Project page

Thank You!

Thank You!

I would like to take this opportunity to thank every current and former member of the shuttle program, technicians, specialists, engineers, scientists, staff on a spectacular 30 years. Words cannot express enough our gratitude for your service. Leave your comments below if you’d like to say thanks. Many of those involved in the program do frequent the site and I am sure would love to hear from you.


As a musician, you’d probably think my heroes would be the musicians who inspire me. While I give them credit for making me the artist that I am, my musical heroes tend to be more the technical and business people who created the ability for me to be a truly independent artist. The engineers at ProTools and the wizards behind Audacity, for example, especially the latter, since they do it in an open-source way that gives me the ability to record a demo on my laptop wherever I may be without spending a dime. This is important since I’m a classic example of struggling artist, especially since I’m still sort of a newbie at being on this side of the microphone. Then there are the people at Bandcamp, Tunecore, and Reverbnation who create the opportunities for us independents to have many of the marketing advantages of major players in the industry. These people have enabled an outright revolution that is making the world of music a far better place. Despite my lack of love for major labels I also admire the people who do the real work of getting their music out, the assistants and “little people” who go about their duties with passion and vigor without getting any of the credit or even a big enough paycheck to live in the cities they have to live in to do their work or usually even a simple, “Thank you.” I was one of them once, and it’s the hardest work in the industry. Makes being a musician feel like a piece of cake even when I’m working 16 hour days or exhausted from traveling and promoting myself.


LandingTweetupNL: Bringing Dutch spacetweeps together

LandingTweetupNL: Bringing Dutch spacetweeps together

In an attempt to bring some spacetweep virus dust across the Atlantic, Dutch Space Tweep Society member Remco Timmermans has teamed up with Holland Space Center to organize a small-scale tweetup around the STS-135 landing next week. During the tweetup, Remco – a recent STS-135 launch NASATweetup alumnus – will share his NASATweetup stories and show photos and videos shot during the Atlantis launch event. After this presentation the NASA TV HD live stream of the landing will be shown on a large screen.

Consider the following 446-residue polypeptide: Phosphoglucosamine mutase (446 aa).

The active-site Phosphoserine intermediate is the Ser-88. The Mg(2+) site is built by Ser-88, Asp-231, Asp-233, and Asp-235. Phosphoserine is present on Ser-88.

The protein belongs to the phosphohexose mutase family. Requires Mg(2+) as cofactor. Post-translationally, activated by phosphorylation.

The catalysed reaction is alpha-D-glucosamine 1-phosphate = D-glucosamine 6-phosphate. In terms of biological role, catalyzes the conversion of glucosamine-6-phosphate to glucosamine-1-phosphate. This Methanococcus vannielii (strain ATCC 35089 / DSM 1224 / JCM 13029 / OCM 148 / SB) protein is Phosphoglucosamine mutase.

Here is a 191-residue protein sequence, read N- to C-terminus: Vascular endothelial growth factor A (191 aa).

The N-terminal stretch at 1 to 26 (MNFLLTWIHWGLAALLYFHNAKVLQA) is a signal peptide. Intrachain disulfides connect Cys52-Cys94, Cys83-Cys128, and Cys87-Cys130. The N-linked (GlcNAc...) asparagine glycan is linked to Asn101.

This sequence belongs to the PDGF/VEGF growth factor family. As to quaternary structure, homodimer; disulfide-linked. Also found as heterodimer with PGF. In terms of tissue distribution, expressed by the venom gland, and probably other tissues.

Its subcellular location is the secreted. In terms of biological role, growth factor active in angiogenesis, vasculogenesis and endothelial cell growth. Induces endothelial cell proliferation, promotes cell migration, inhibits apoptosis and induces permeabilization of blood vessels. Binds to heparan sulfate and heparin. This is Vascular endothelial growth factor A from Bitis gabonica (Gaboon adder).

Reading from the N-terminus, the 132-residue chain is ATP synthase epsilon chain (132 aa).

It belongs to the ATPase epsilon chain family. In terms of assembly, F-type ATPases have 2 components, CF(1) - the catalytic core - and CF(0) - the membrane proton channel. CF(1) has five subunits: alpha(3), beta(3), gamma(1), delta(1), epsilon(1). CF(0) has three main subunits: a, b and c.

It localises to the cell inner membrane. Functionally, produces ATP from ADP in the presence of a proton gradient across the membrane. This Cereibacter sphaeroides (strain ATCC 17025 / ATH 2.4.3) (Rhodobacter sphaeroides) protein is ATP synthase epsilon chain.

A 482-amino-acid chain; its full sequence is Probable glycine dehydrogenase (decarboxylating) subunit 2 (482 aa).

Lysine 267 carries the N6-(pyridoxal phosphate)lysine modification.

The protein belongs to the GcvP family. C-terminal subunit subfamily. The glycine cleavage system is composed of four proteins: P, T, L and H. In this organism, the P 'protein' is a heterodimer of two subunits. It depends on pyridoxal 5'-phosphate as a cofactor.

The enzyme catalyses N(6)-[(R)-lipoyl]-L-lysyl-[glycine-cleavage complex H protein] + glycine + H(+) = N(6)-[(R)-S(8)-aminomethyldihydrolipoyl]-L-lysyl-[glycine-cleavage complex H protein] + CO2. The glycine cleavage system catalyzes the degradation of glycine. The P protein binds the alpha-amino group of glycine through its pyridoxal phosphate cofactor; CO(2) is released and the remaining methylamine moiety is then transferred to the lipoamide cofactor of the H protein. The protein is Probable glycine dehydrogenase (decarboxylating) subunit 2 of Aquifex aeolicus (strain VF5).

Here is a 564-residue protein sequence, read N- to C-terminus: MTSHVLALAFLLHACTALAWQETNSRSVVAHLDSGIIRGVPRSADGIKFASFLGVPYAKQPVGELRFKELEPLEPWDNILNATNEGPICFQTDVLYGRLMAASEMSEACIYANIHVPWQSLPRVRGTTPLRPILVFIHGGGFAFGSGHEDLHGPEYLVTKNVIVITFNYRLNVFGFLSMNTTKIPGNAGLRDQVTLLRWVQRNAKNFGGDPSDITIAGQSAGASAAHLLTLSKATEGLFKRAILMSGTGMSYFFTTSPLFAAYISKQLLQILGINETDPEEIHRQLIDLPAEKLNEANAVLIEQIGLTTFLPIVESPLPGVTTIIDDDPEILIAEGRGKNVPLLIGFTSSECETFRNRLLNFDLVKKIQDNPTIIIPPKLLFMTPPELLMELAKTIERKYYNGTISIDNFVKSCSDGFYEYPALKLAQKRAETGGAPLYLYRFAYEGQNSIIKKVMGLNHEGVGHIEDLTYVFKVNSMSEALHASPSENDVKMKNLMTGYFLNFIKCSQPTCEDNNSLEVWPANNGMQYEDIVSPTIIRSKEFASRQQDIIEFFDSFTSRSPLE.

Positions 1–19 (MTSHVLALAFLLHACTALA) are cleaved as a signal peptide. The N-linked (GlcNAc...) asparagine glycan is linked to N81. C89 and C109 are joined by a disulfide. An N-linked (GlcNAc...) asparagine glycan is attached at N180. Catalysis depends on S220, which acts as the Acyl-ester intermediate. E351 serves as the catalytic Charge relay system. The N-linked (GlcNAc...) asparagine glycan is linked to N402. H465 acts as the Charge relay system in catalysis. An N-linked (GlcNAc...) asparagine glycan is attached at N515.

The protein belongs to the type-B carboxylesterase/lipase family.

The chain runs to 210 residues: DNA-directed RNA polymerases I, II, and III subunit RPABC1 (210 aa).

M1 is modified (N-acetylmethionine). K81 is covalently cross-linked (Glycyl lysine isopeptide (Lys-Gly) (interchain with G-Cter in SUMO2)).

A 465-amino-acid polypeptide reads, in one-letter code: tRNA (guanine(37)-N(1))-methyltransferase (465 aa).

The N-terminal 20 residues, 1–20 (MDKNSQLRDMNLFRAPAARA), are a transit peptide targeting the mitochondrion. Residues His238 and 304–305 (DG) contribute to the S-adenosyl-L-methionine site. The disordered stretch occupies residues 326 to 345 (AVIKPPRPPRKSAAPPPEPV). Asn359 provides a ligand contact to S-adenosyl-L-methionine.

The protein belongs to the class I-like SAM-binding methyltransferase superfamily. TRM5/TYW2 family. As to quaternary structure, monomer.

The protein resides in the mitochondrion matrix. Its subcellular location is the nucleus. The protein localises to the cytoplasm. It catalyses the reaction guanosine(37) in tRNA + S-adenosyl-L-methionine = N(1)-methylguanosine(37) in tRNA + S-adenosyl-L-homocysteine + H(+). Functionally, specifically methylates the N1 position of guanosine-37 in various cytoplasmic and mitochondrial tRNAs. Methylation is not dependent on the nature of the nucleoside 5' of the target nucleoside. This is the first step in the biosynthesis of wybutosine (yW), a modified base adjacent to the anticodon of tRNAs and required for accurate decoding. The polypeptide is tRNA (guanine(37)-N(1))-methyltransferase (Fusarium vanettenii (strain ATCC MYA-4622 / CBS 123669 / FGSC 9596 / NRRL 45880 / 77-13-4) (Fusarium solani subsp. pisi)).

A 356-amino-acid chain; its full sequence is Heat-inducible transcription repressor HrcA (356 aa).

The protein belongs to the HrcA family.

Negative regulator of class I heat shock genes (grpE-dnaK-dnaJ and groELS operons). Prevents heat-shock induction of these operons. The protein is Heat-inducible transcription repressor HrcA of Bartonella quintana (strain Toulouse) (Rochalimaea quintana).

All information on this first ever Dutch #LandingTweetupNL can be found on the Holland Space Center website. Holland Space Center is an initiative to spread the excitement of space flight and astronomy to primary and secondary education in The Netherlands. It uses educational material issued by ESA and national European space agencies to tell students of ages of 4 to 18 about space exploration. It also organizes teacher and corporate events around space exploration.

iPhone 4 Video of STS-135 Launch

This is video I captured with my iPhone which I had mounted on top of my Canon 7D of the launch. The actual launch starts around the 3:00 mark, but I kept the earlier parts in as you can hear the delay and hold as NASA checks an element the Commander wanted reviewed. Enjoy!

Space Tweep Society, STS-135 NASA Tweetup receives mention on Canadian Radio

SpaceTweepSociety.org and the STS-135 Kennedy Space Center NASATweetup is reported on by Charles Atkeison (@AbsolutSpaceGuy) on Canada’s News Talk Radio in Saskatchewan – 980 AM Regina and 650 AM Saskatoon, on July 7, 2011, including an update on L-1 activities for space shuttle Atlantis.

STS-135: The Last Shuttle

STS-135: The Last Shuttle

With the end of the shuttle era and for the foreseeable future, our nation’s maned space flight program, we wanted to have a place where tweeps can come and leave their thoughts, memories, experiences, etc involving the space shuttle program. Leave your comments below and we’ll archive them on a special page after landing / wheel stop.

Twitter Resources for @NASA Launch of Atlantis (STS-135)

The @NASA sponsored @NASATweetup held at the iconic countdown clock at the press site:

Space View Park Tweetup:

NASA Causeway:

Follow the @NASA_Astronauts #FinalFour: @Astro_Ferg @Astro_Doug @Astro_Sandy @Astro_Rex

Let’s Start a New Twitter Trend for STS-135

Let's Start a New Twitter Trend for STS-135

Let’s start a new twitter trend for the final Space Shuttle mission, STS-135, the final launch of Atlantis.

Since there are just four astronauts on Atlantis, I propose using the Twitter hastag #FinalFour when tweeting about #STS135.

@Astro_Ferg – Christopher Ferguson (CDR)
@Astro_Wheels – Douglas G. Hurley (PLT)
@Astro_Sandy – Sandra H. Magnus (MS)
@Astro_Rex – Rex J. Walheim (MS)

The NCAA may claim a Copyright or Trademark to the Final Four, but Chris, Doug, Sandy, and Rex are the Final Four astronauts to ride on the Space Shuttle.